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In the United States, there is a growing problem with addiction. From alcohol to opioids, and marijuana to cocaine, 21 million Americans report struggling with substance abuse.

 

While addiction in any population is problematic, it is especially concerning among pregnant women.  Around 7% of women report using opioids during pregnancy, with over 20% of those women reporting misuse of their prescriptions. 

 

Over a span of 15 years, maternal use of opioids more than quadrupled in the United States. 

 

Addiction In Kentucky

Within the state of Kentucky, substance abuse is rampant. Hundreds of thousands of Kentuckians report using drugs, and each year over 1,000 people die from opioid abuse. 

 

Addiction in Kentucky has created a plethora of problems, including:

 

 

Pregnant mothers are facing addiction problems, as well. While the rate of maternal addiction in the United States as a whole is far too high, the rate in Kentucky is astounding. 

 

Neonatal Abstinence Syndrome

A pregnant woman holding her belly in a field outdoors

When a pregnant woman is addicted to drugs and uses the drugs throughout her pregnancy, she passes the addiction on to her child in the womb. The drug of choice passes through the woman’s placenta to the baby, which causes the baby to become dependent on the substance just as the mother is.

 

When the baby is born, it is addicted to the drugs and experiences neonatal abstinence syndrome. This is essentially withdrawal from drugs and other substances.

 

Signs and Symptoms

Just as an adult experiences withdrawal symptoms, so will a newborn. Some of the expected symptoms of neonatal abstinence syndrome are:

 

  • Fever and sweating
  • Inability to gain weight
  • Low birthweight
  • Jaundice
  • Problems eating
  • Rapid breathing
  • Seizures
  • Sleep problems
  • Tight muscles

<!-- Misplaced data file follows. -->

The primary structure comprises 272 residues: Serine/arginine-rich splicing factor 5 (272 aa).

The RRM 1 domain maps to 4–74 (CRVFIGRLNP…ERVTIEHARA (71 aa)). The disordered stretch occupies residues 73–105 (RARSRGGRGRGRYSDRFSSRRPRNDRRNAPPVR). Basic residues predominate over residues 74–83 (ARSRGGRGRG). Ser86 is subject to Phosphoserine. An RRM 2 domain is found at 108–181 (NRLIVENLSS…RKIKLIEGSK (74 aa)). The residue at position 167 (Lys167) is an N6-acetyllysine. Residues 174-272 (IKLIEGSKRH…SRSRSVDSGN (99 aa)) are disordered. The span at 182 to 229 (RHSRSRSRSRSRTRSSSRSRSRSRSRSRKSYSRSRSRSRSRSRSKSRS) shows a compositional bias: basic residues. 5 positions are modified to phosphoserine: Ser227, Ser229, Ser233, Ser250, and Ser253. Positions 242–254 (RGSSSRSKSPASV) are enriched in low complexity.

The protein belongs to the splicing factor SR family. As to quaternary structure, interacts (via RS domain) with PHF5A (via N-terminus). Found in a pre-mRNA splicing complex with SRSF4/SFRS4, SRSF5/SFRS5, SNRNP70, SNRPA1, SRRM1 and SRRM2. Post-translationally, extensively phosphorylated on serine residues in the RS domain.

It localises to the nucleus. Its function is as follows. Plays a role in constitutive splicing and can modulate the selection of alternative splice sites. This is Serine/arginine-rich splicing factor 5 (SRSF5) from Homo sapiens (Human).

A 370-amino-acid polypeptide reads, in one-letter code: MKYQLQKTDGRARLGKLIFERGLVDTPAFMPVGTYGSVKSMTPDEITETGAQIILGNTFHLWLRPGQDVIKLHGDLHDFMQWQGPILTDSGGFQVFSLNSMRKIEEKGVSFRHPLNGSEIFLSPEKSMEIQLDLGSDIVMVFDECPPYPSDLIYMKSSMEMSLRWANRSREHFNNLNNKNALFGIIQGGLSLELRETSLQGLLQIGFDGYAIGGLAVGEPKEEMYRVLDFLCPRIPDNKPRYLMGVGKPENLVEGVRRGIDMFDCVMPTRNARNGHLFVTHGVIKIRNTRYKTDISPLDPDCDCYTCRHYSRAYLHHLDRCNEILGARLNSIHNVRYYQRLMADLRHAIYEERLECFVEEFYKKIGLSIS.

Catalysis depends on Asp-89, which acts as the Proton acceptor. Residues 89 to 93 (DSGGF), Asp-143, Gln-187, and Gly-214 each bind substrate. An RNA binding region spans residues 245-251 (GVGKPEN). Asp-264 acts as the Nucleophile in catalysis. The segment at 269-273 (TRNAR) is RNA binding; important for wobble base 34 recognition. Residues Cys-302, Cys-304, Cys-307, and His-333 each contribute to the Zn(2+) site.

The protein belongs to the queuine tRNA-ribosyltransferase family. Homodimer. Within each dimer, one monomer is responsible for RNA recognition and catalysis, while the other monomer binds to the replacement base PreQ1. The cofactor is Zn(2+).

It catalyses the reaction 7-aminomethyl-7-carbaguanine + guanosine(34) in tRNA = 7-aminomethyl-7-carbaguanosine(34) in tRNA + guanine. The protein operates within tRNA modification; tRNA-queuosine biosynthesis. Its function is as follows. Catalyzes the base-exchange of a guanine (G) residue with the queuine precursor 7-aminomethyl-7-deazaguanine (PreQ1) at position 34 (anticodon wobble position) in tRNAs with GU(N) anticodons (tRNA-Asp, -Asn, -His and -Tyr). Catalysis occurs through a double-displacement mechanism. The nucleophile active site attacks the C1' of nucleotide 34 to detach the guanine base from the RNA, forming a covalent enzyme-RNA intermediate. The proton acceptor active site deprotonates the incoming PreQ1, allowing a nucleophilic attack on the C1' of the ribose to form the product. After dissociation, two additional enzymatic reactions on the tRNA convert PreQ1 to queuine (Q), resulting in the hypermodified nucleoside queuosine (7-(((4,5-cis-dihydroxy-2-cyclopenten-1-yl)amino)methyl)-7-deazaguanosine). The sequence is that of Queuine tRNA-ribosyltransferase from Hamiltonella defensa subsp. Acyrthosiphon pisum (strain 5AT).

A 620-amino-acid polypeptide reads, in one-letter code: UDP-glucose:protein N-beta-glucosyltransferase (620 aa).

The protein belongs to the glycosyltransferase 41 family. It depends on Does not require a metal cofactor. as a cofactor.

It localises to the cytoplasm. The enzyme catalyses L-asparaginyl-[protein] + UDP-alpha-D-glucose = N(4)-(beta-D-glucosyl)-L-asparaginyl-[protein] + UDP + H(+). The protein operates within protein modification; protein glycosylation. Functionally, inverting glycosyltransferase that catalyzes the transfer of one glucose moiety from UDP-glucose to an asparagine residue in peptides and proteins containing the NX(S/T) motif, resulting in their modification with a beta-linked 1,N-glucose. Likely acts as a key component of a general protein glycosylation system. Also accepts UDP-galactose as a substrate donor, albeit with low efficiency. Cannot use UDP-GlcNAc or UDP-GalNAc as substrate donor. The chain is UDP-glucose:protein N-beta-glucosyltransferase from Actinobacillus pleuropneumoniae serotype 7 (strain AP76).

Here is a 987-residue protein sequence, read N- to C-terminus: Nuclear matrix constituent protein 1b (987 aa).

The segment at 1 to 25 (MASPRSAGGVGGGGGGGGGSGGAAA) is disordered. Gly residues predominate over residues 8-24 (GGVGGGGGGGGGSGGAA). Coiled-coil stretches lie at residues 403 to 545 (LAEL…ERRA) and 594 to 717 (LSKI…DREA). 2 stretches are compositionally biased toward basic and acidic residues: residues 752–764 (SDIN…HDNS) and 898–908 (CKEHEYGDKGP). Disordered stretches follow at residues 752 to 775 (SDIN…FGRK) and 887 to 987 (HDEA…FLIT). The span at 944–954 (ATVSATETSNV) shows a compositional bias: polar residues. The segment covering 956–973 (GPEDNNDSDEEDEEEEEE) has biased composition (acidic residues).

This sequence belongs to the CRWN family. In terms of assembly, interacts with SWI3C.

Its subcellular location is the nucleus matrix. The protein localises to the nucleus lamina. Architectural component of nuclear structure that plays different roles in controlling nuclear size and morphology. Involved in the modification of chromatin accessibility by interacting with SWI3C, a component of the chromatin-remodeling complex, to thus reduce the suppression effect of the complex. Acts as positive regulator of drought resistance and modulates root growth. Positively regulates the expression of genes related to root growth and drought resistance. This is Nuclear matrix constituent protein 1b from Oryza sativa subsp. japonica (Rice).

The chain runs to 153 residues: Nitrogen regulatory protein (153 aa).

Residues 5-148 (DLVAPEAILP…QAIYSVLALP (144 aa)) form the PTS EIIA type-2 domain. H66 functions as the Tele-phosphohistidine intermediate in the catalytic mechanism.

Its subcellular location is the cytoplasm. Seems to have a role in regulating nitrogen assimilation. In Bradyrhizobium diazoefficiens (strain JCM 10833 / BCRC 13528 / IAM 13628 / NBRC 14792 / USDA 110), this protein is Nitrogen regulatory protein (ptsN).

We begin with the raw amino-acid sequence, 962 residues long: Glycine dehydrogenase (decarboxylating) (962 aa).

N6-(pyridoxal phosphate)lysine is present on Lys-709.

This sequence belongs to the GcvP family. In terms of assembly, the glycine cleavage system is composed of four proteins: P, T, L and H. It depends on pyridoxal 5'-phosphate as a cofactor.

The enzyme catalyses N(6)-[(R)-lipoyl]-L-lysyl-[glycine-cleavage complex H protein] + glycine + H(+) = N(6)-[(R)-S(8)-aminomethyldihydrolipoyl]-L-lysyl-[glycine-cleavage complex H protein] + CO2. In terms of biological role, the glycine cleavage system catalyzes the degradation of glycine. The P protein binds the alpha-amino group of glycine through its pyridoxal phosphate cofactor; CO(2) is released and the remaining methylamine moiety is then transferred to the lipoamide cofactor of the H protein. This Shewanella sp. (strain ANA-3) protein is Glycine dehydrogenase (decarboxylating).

• Tremors and twitching
  • Vomiting and diarrhea
  • And more…

 

Consequences

While some babies born with neonatal abstinence syndrome will go on to live their lives free of complications, others will need specialized care in the NICU. Some are also likely to face problems throughout their lives.

 

There are many difficulties that can be faced by babies born with NAS, and some of these include:

 

  • Behavioral and learning issues
  • Developmental delays (delays in walking, talking, etc.)
  • Higher risk of Sudden Infant Death Syndrome
  • Lack of social skills
  • Problems with motor function and muscles
  • Problems with sleep
  • Vision, speech, and hearing problems

 

Rates of NAS In Kentucky

When reading all of this data, you can see that addiction rates in Kentucky are higher than in the US population as a whole. The same applies to maternal addiction, as well as rates of neonatal abstinence syndrome.

 

In the United States, 7 out of every 1,000 babies are born with NAS. In the state of Kentucky, 23.6 out of every 1,000 babies are born with NAS. That’s a whopping 34% increase in babies who are starting life with withdrawal symptoms.

 

Early Intervention Is Key

A woman holding her hands in a heart shape over her belly.

The state of Kentucky passed a law authorizing drug testing of babies born to mothers who had reported or were suspected of drug use. It is one of only 4 states to do so.

 

Requirements For Testing

There are specific guidelines for administering drug testing on newborns. For a provider to order drug testing on a newborn baby, certain qualifications must be met, including:

 

  • History of maternal drug use
  • Lack of prenatal care
  • Placental separation without cause
  • Central nervous system complications in the newborn (seizures, etc.)
  • Withdrawal symptoms in the newborn
  • Drastic behavioral changes in the newborn

 

How Testing is Performed

When maternal drug use is suspected, the doctor will order laboratory testing to confirm or rule out drug use. While drug testing newborns, the laboratory will take a sample from the baby’s meconium or urine, and in some cases the umbilical cord to determine if there are drugs in the baby’s system.

 

What Happens if Baby Tests Positive?

When a baby tests positive for drugs, the hospital will do all they can to keep the baby comfortable through the withdrawal process. 

 

The hospital will also inform protective services that there is a baby suffering with NAS. The state of Kentucky considers this child abuse, and the mother will be in legal trouble for risking the health of her child. 

 

Mothers in Kentucky are given the option to relinquish their parental rights, or to seek professional addiction treatment within 90 days of birth.

 

What To Do Next

Here at Landmark Recovery, we have the skills and tools to help you and your loved ones through this process.

 

Whether you are trying to recover from an addiction before becoming pregnant, or you are seeking treatment after your baby has tested positive for drugs – we want to help you.

 

With locations in Lexington and Louisville, we are within reach to most mothers in the great state of Kentucky. 

 

Contact us today at 888-448-0302 and let us help you on the road to recovery.

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